Subtract these two values: As you can see, by using this trick the trailing digits just cancel out!
Move the decimal dot until the value is an integer: . It's equivalent to multiplying the number by 10, so .
Divide both sides by 990, so we have .
Estimate the greatest common divisor of 619 and 990 to find if we can simplify the fraction. The gcd is, in fact, 1. It means 619 and 990 are coprime numbers, so our fraction is already in simplest form.
as a fraction is then .
How to use decimal to fraction calculator? - Fraction converter in practice
Now that we know how to change a decimal to a fraction let's take a look at a problem. Is there a difference between and ? In other words, is the number of repeating digits relevant to fraction conversion, and if so, in what way? Begin with :
- A single repeating figure means we need to find , which is .
- Multiplying by 10 results in , so that .
- The gcf of 165 and 90 is 15, so we can write the fraction in its simplest form, .
So how about turning the other decimal into a fraction following the same procedure?
- Two repeating digits mean we need to find , which is .
- Multiplying by 10 results in , so that .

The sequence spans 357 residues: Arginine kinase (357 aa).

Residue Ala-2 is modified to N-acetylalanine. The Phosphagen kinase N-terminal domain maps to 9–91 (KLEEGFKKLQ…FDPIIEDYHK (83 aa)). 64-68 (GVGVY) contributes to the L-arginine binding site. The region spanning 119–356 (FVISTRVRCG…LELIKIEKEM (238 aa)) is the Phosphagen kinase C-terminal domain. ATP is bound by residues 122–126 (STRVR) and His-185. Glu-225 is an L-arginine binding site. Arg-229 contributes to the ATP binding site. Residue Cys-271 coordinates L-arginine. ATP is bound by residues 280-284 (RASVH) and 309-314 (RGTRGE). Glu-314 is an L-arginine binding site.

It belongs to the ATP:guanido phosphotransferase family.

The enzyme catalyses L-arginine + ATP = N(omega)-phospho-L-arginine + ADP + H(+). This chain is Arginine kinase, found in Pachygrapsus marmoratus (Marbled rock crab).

- The gcf of 1815 and 990 is 165, so we can write the fraction in its simplest form, .
Great! and are precisely the same. You can check it with this decimal to fraction calculator if you aren't convinced yet! You can write your decimal in several different ways, and it doesn't change the outcome of transforming it into a fraction.
Additionally, you can convert the outcomes from an improper fraction to a mixed number. There are two ways of doing so:
Divide the numerator and the denominator, and take the integer part of the result. For the fractional part, use the modulo operator over the numerator with the denominator as a divisor.
… or rewrite the integer part at the beginning and simply convert the decimal part to a fraction. In the end, combine both pieces.
How do I convert a decimal to a fraction?
To convert a decimal to a fraction:
- Count the decimal places in your number. Call this number
10to the power of
n. That is, write
nzeroes. This is your denominator.
- Remove the decimal dot and any leading zeroes from your decimal number. This is your numerator.
- If possible, simplify the fraction.
What is 1.8 as a fraction?
1.8 as a fraction is 9/5. To arrive at this answer, first write 1.8 = 18/10, and then simplify by dividing both the numerator and the denominator by their greatest common divisor, i.e. by 2.
What is 0.9999… as a fraction?
0.9999… is 1. To get this astounding result, we suppose that x = 0.9999…, then multiply both sides by 10. We now have 10x = 9.9999…. Now, we subtract from the latter equation the former: 10x − x = 9.999… − 0.999… and so 9x = 9. Therefore, x=1.
Can every decimal be written as a fraction?
Yes, every decimal can be written as a fraction. A decimal is in fact a fraction whose denominator is a power of
1000. However, simplifying this fraction (by dividing both its numerator and denominator by their greatest common factor), we may end up with a fraction whose denominator is no longer a power of
10. For instance,
0.5 written as a fraction (after simplification) is